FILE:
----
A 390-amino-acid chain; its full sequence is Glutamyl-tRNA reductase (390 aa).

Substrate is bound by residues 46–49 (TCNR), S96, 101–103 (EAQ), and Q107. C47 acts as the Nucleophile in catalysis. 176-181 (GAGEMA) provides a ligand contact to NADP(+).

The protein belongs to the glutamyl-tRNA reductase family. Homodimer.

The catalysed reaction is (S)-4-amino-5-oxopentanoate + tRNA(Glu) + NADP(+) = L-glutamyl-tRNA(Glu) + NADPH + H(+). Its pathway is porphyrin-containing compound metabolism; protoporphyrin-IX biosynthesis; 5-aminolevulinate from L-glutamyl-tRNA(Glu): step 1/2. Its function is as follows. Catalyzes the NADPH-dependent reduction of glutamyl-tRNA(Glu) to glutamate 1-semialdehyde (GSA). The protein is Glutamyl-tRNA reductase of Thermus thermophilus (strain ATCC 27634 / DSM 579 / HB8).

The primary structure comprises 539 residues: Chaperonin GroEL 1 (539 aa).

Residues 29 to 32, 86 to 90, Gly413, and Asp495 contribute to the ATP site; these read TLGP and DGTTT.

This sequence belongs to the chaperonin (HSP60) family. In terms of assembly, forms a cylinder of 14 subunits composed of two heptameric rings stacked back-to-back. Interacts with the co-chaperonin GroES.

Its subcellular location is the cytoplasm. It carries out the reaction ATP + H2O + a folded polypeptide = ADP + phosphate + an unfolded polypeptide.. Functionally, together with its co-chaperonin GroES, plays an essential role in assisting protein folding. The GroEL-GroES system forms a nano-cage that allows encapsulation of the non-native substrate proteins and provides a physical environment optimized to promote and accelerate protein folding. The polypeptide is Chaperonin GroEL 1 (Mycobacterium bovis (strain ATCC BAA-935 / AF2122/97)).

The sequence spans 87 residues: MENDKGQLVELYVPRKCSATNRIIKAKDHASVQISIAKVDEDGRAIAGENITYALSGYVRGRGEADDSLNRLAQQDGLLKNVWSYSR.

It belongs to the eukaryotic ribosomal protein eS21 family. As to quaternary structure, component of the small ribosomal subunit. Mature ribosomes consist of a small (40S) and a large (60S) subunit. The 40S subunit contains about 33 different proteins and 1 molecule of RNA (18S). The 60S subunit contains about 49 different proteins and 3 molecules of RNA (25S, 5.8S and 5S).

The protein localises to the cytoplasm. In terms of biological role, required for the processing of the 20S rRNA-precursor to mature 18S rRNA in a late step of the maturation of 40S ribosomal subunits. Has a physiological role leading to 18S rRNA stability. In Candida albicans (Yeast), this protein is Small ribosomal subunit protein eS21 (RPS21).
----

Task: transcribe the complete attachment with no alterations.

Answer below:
A 390-amino-acid chain; its full sequence is Glutamyl-tRNA reductase (390 aa).

Substrate is bound by residues 46–49 (TCNR), S96, 101–103 (EAQ), and Q107. C47 acts as the Nucleophile in catalysis. 176-181 (GAGEMA) provides a ligand contact to NADP(+).

The protein belongs to the glutamyl-tRNA reductase family. Homodimer.

The catalysed reaction is (S)-4-amino-5-oxopentanoate + tRNA(Glu) + NADP(+) = L-glutamyl-tRNA(Glu) + NADPH + H(+). Its pathway is porphyrin-containing compound metabolism; protoporphyrin-IX biosynthesis; 5-aminolevulinate from L-glutamyl-tRNA(Glu): step 1/2. Its function is as follows. Catalyzes the NADPH-dependent reduction of glutamyl-tRNA(Glu) to glutamate 1-semialdehyde (GSA). The protein is Glutamyl-tRNA reductase of Thermus thermophilus (strain ATCC 27634 / DSM 579 / HB8).

The primary structure comprises 539 residues: Chaperonin GroEL 1 (539 aa).

Residues 29 to 32, 86 to 90, Gly413, and Asp495 contribute to the ATP site; these read TLGP and DGTTT.

This sequence belongs to the chaperonin (HSP60) family. In terms of assembly, forms a cylinder of 14 subunits composed of two heptameric rings stacked back-to-back. Interacts with the co-chaperonin GroES.

Its subcellular location is the cytoplasm. It carries out the reaction ATP + H2O + a folded polypeptide = ADP + phosphate + an unfolded polypeptide.. Functionally, together with its co-chaperonin GroES, plays an essential role in assisting protein folding. The GroEL-GroES system forms a nano-cage that allows encapsulation of the non-native substrate proteins and provides a physical environment optimized to promote and accelerate protein folding. The polypeptide is Chaperonin GroEL 1 (Mycobacterium bovis (strain ATCC BAA-935 / AF2122/97)).

The sequence spans 87 residues: MENDKGQLVELYVPRKCSATNRIIKAKDHASVQISIAKVDEDGRAIAGENITYALSGYVRGRGEADDSLNRLAQQDGLLKNVWSYSR.

It belongs to the eukaryotic ribosomal protein eS21 family. As to quaternary structure, component of the small ribosomal subunit. Mature ribosomes consist of a small (40S) and a large (60S) subunit. The 40S subunit contains about 33 different proteins and 1 molecule of RNA (18S). The 60S subunit contains about 49 different proteins and 3 molecules of RNA (25S, 5.8S and 5S).

The protein localises to the cytoplasm. In terms of biological role, required for the processing of the 20S rRNA-precursor to mature 18S rRNA in a late step of the maturation of 40S ribosomal subunits. Has a physiological role leading to 18S rRNA stability. In Candida albicans (Yeast), this protein is Small ribosomal subunit protein eS21 (RPS21).